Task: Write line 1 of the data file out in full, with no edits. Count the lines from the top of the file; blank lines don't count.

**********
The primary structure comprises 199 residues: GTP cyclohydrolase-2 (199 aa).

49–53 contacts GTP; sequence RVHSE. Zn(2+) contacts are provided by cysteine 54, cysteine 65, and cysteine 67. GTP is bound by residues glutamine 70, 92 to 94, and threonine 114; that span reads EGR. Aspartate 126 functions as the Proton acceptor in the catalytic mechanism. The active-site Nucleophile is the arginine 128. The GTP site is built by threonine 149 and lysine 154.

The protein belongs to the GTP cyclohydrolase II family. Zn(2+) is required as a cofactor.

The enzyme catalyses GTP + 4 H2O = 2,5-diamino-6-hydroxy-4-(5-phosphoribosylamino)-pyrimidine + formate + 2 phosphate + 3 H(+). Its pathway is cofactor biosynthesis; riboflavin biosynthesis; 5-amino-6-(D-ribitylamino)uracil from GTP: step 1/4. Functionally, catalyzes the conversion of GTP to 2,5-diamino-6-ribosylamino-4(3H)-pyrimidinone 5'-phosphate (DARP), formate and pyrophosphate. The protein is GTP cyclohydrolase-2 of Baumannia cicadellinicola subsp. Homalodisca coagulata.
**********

The primary structure comprises 199 residues: GTP cyclohydrolase-2 (199 aa).